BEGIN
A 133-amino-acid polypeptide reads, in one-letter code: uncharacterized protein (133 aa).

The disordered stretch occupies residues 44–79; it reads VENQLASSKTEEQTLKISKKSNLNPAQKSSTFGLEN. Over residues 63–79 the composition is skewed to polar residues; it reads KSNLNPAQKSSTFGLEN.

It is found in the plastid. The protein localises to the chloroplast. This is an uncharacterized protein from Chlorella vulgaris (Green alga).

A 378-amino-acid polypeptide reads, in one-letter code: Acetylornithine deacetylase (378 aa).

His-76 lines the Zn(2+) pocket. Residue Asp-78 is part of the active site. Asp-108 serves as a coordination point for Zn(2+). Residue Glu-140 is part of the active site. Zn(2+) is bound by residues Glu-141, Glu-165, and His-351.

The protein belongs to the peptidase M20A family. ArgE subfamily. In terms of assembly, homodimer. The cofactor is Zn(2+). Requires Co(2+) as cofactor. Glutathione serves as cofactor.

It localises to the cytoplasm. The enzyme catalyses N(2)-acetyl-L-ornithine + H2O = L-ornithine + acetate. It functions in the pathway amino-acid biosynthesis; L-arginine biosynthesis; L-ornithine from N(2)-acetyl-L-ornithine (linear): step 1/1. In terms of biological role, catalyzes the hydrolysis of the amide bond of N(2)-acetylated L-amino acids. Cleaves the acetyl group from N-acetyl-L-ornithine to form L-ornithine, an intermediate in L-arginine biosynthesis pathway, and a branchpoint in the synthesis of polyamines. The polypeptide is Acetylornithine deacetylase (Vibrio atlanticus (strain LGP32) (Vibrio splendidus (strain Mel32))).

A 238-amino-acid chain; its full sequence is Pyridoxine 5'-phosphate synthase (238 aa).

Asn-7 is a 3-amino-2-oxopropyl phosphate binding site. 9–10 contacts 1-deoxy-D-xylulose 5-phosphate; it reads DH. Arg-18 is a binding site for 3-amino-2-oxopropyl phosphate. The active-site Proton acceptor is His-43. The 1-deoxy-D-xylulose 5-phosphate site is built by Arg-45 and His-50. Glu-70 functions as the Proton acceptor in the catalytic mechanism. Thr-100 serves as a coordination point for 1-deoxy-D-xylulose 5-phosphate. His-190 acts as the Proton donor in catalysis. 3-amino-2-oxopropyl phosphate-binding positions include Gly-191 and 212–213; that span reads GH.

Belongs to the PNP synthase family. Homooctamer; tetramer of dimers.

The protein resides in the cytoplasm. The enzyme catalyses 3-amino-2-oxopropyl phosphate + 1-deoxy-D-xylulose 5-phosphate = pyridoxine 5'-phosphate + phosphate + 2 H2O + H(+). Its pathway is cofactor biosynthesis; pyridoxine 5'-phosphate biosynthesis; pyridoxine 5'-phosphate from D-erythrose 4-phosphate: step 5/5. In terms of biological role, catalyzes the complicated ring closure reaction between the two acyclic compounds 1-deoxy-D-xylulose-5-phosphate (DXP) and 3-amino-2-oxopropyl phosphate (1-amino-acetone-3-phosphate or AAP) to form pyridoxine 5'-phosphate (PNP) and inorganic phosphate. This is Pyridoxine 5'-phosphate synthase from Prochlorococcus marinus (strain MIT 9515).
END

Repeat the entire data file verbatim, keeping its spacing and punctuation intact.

A 133-amino-acid polypeptide reads, in one-letter code: uncharacterized protein (133 aa).

The disordered stretch occupies residues 44–79; it reads VENQLASSKTEEQTLKISKKSNLNPAQKSSTFGLEN. Over residues 63–79 the composition is skewed to polar residues; it reads KSNLNPAQKSSTFGLEN.

It is found in the plastid. The protein localises to the chloroplast. This is an uncharacterized protein from Chlorella vulgaris (Green alga).

A 378-amino-acid polypeptide reads, in one-letter code: Acetylornithine deacetylase (378 aa).

His-76 lines the Zn(2+) pocket. Residue Asp-78 is part of the active site. Asp-108 serves as a coordination point for Zn(2+). Residue Glu-140 is part of the active site. Zn(2+) is bound by residues Glu-141, Glu-165, and His-351.

The protein belongs to the peptidase M20A family. ArgE subfamily. In terms of assembly, homodimer. The cofactor is Zn(2+). Requires Co(2+) as cofactor. Glutathione serves as cofactor.

It localises to the cytoplasm. The enzyme catalyses N(2)-acetyl-L-ornithine + H2O = L-ornithine + acetate. It functions in the pathway amino-acid biosynthesis; L-arginine biosynthesis; L-ornithine from N(2)-acetyl-L-ornithine (linear): step 1/1. In terms of biological role, catalyzes the hydrolysis of the amide bond of N(2)-acetylated L-amino acids. Cleaves the acetyl group from N-acetyl-L-ornithine to form L-ornithine, an intermediate in L-arginine biosynthesis pathway, and a branchpoint in the synthesis of polyamines. The polypeptide is Acetylornithine deacetylase (Vibrio atlanticus (strain LGP32) (Vibrio splendidus (strain Mel32))).

A 238-amino-acid chain; its full sequence is Pyridoxine 5'-phosphate synthase (238 aa).

Asn-7 is a 3-amino-2-oxopropyl phosphate binding site. 9–10 contacts 1-deoxy-D-xylulose 5-phosphate; it reads DH. Arg-18 is a binding site for 3-amino-2-oxopropyl phosphate. The active-site Proton acceptor is His-43. The 1-deoxy-D-xylulose 5-phosphate site is built by Arg-45 and His-50. Glu-70 functions as the Proton acceptor in the catalytic mechanism. Thr-100 serves as a coordination point for 1-deoxy-D-xylulose 5-phosphate. His-190 acts as the Proton donor in catalysis. 3-amino-2-oxopropyl phosphate-binding positions include Gly-191 and 212–213; that span reads GH.

Belongs to the PNP synthase family. Homooctamer; tetramer of dimers.

The protein resides in the cytoplasm. The enzyme catalyses 3-amino-2-oxopropyl phosphate + 1-deoxy-D-xylulose 5-phosphate = pyridoxine 5'-phosphate + phosphate + 2 H2O + H(+). Its pathway is cofactor biosynthesis; pyridoxine 5'-phosphate biosynthesis; pyridoxine 5'-phosphate from D-erythrose 4-phosphate: step 5/5. In terms of biological role, catalyzes the complicated ring closure reaction between the two acyclic compounds 1-deoxy-D-xylulose-5-phosphate (DXP) and 3-amino-2-oxopropyl phosphate (1-amino-acetone-3-phosphate or AAP) to form pyridoxine 5'-phosphate (PNP) and inorganic phosphate. This is Pyridoxine 5'-phosphate synthase from Prochlorococcus marinus (strain MIT 9515).